Image above: CIFAR Senior Fellow Raymond Pierrehumbert argues in a review paper that we must take action on CO2, because its effects on the environment are much more damaging than those of other, shorter-lived greenhouse gases such as methane.
Delaying measures to reduce CO2 emissions in favour of mitigating shorter-lived greenhouse gases such as methane could cause virtually irreversible damage to the Earth’s climate, according to a review paper by CIFAR Senior Fellow Raymond Pierrehumbert (University of Chicago).
Pollutants such as methane, hydrofluorocarbons, black carbon and ozone break down in the atmosphere within decades, whereas carbon dioxide’s effect on the atmosphere lasts thousands of years. Based on these lifetimes, Pierrehumbert argues that governments and companies should dedicate their resources to reducing CO2 emissions and set action aside on the other pollutants for now.
“The harm done by short-life gases like methane and HFCs is reversible,” Pierrehumbert says. “You can defer action on those and still get the benefit.”
Humans add about 0.3 gigatonnes of methane to the atmosphere each year, which warms the atmosphere by about 0.014 degrees Celsius. However, nearly all of that methane dissipates after about a decade, Pierrehumbert writes in the paper published in the Annual Review of Earth and Planetary Sciences.
By contrast, the nearly 10 gigatonnes of carbon humans pump into the atmosphere every year in the form of C02 increases the Earth’s temperature by about 0.02 degrees Celsius, and that rising temperature is mostly irreversible. It’s an argument that attracted the attention of The New York Times and other media outlets in recent weeks.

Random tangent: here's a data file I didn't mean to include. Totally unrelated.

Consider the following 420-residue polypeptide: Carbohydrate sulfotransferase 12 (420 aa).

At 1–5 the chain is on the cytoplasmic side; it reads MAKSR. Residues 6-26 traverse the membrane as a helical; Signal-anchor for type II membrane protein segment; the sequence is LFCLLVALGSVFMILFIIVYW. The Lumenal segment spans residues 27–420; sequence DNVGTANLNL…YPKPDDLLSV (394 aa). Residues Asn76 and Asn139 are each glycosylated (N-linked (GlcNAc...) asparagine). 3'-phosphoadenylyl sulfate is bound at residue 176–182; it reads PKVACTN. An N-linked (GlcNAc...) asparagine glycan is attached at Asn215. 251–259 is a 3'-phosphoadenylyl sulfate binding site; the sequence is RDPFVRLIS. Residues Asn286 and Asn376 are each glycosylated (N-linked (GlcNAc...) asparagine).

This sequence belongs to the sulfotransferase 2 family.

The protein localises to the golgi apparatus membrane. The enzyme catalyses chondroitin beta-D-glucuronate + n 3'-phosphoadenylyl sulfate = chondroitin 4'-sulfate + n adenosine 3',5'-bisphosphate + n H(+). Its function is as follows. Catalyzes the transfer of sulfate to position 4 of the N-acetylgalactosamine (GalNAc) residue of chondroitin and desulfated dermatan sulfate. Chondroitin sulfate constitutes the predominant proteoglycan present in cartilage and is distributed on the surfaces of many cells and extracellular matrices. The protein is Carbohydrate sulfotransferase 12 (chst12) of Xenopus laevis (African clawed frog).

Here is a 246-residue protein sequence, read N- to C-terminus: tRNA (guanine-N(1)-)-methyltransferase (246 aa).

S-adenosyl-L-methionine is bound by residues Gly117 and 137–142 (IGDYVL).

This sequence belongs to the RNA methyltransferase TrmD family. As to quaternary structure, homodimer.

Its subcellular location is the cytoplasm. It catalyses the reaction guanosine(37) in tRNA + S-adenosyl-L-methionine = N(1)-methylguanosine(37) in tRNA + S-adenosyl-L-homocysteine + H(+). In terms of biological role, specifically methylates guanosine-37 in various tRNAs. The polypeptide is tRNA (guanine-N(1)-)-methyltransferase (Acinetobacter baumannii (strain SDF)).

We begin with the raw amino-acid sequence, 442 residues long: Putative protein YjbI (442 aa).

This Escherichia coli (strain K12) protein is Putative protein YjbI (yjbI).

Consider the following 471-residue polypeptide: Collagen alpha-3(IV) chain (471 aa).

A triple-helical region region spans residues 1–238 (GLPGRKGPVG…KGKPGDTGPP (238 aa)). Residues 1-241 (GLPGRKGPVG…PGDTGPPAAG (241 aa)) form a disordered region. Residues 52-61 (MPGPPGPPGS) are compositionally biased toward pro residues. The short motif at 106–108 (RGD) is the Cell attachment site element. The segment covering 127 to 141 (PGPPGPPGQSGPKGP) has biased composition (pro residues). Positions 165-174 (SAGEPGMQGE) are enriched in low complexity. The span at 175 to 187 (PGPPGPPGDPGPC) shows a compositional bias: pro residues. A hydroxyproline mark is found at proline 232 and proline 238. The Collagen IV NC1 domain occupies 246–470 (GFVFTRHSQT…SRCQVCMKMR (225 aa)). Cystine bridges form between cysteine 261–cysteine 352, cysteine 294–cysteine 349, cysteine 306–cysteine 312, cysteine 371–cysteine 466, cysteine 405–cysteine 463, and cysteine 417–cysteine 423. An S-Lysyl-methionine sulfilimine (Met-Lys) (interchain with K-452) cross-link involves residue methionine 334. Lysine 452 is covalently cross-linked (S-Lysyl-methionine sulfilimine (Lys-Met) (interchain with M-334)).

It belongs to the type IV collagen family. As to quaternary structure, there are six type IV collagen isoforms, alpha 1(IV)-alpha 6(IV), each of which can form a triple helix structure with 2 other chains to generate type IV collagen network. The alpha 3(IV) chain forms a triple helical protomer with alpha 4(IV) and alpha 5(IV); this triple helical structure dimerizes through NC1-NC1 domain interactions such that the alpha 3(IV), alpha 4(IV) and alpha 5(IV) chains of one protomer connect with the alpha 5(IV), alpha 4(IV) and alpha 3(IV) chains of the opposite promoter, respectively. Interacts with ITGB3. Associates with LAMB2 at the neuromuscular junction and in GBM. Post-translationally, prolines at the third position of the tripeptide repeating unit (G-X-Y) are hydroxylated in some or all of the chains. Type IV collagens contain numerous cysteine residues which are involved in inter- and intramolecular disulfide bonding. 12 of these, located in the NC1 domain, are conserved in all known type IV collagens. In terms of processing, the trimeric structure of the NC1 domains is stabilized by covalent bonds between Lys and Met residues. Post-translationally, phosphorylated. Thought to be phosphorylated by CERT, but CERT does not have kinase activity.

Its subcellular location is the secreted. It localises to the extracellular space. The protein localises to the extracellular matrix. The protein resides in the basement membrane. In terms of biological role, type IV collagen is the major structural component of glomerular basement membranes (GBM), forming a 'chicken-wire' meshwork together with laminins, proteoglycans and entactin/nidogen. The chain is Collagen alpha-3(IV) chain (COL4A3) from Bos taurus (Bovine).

Pierrehumbert compares the problem to saving for retirement: starting early leaves more time for the money to grow and therefore more savings when retirement day comes. “Methane mitigation is like trying to stockpile bananas to eat during retirement. Given the short lifetime of bananas, it makes little sense to begin saving them until your retirement date is quite near,” he writes in the paper.
However, current measures of climate change contributors don’t always take atmospheric lifetimes into account, Pierrehumbert says. For example, one of the events that led him to become interested in this issue was a complaint from a New Zealand official that high levels of methane emissions from sheep were damaging the country’s climate change assessments by the Intergovernmental Panel on Climate Change.
“I was also thinking a lot about methane because of various discussions as part of the Earth System Evolution program on the role of methane in past climates,” Pierrehumbert said.
Researchers have known the differences in atmospheric lifetime between CO2 and other greenhouse gases for decades, Pierrehumbert says. CO2 is removed from the atmosphere by a very slow process that absorbs it into the deep ocean.
“The implications of this very slow uptake have only made it into the policy dialogue in fairly recent years,” Pierrehumbert says. However, few have considered the implications of CO2’s long lifespan on the way we manage shorter-term gases.
Pierrehumbert hopes his research will lead to efforts to bridge the gap between scientific research and climate policy, improving our approaches to issues from emissions trading schemes to farming practices.